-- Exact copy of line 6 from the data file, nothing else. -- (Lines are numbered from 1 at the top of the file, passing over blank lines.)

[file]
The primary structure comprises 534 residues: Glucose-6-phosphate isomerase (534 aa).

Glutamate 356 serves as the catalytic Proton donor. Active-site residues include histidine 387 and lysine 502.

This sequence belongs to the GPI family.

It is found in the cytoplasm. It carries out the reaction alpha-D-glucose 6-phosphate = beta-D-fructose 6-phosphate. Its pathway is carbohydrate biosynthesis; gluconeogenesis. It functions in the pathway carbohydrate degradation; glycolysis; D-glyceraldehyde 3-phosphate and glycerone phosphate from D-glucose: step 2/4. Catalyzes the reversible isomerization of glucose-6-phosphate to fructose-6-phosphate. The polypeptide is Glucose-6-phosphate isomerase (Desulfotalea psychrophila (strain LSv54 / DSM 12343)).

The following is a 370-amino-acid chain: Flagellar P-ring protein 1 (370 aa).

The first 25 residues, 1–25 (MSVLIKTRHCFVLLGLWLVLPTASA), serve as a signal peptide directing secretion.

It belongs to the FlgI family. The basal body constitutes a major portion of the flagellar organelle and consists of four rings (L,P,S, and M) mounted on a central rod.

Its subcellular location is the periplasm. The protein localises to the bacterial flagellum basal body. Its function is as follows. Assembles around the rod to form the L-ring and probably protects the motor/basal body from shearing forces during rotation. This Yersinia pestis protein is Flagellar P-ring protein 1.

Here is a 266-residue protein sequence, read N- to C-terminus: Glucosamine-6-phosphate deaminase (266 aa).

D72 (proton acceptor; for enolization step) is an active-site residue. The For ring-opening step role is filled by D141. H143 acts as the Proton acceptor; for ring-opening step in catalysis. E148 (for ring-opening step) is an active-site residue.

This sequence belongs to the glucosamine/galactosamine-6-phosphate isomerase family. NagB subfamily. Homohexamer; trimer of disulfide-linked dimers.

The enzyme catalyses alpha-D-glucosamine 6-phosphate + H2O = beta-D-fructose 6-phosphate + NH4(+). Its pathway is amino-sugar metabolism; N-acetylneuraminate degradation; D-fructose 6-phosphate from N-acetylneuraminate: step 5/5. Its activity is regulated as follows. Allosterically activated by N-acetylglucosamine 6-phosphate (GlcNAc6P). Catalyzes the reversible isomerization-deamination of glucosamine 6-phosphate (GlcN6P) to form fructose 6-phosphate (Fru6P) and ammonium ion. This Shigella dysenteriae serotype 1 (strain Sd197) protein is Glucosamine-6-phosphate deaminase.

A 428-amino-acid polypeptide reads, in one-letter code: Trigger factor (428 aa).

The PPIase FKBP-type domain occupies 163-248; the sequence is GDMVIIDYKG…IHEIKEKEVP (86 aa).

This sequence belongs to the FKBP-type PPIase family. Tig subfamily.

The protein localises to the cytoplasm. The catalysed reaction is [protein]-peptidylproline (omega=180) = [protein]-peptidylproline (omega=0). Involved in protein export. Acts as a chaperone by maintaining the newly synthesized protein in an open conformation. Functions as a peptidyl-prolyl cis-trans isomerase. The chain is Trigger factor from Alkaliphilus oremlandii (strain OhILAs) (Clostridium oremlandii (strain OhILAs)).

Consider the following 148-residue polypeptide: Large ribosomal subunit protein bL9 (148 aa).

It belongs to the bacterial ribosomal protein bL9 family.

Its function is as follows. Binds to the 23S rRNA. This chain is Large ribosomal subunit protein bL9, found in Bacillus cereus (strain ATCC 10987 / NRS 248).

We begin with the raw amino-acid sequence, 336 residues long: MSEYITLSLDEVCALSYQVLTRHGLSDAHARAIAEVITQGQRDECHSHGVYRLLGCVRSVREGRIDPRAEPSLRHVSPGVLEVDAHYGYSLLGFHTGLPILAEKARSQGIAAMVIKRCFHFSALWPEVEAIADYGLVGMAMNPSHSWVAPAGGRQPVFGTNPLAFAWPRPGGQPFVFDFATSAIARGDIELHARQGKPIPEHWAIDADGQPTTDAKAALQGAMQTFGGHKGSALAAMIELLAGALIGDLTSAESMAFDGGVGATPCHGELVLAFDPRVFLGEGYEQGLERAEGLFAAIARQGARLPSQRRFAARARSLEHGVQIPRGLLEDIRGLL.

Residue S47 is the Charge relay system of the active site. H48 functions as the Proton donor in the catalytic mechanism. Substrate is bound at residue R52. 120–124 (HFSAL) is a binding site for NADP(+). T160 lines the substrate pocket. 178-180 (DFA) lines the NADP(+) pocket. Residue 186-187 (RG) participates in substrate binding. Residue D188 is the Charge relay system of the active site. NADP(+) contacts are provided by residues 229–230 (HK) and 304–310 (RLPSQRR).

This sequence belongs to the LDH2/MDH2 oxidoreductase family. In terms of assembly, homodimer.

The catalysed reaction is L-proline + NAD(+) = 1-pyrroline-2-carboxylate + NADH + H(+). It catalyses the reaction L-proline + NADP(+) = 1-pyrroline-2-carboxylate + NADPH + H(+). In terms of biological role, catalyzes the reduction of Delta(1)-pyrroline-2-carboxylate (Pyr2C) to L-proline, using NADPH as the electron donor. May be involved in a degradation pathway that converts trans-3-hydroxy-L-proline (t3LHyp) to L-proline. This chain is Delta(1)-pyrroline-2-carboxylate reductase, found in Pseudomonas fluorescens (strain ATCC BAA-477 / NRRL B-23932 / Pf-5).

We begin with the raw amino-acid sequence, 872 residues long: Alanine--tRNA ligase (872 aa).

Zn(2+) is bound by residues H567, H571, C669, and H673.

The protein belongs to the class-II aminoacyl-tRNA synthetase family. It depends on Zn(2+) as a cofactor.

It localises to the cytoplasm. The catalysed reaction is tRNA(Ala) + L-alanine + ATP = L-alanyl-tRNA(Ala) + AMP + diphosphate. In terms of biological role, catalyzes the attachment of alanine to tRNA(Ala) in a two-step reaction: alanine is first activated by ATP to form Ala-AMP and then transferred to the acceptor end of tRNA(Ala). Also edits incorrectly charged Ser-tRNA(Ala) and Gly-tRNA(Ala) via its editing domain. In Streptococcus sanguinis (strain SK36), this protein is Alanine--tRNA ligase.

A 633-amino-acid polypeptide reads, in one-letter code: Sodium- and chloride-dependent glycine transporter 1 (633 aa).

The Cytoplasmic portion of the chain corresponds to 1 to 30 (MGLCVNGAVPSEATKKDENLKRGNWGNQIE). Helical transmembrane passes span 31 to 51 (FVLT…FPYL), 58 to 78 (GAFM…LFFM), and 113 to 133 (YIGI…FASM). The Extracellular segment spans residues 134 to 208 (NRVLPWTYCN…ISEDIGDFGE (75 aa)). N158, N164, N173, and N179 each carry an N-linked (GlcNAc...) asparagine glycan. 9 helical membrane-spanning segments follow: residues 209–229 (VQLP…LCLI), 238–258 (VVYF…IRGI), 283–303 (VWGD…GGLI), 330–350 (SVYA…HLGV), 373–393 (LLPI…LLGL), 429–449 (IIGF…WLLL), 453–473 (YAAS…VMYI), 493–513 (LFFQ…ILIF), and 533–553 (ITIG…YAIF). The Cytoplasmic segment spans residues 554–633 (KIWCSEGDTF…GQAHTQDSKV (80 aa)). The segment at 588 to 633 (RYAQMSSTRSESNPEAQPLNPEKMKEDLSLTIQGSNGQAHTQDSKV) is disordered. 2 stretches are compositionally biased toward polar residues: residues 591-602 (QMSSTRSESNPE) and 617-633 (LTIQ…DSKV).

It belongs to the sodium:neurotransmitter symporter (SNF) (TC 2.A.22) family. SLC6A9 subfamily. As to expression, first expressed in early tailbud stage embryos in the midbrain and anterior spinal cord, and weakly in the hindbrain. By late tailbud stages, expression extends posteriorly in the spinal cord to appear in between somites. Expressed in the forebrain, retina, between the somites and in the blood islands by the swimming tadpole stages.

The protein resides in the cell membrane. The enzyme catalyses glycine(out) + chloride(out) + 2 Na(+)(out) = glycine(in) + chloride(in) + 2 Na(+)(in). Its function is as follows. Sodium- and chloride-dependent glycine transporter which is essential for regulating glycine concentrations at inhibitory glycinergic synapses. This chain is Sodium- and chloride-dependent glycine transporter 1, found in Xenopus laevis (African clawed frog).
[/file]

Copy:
The first 25 residues, 1–25 (MSVLIKTRHCFVLLGLWLVLPTASA), serve as a signal peptide directing secretion.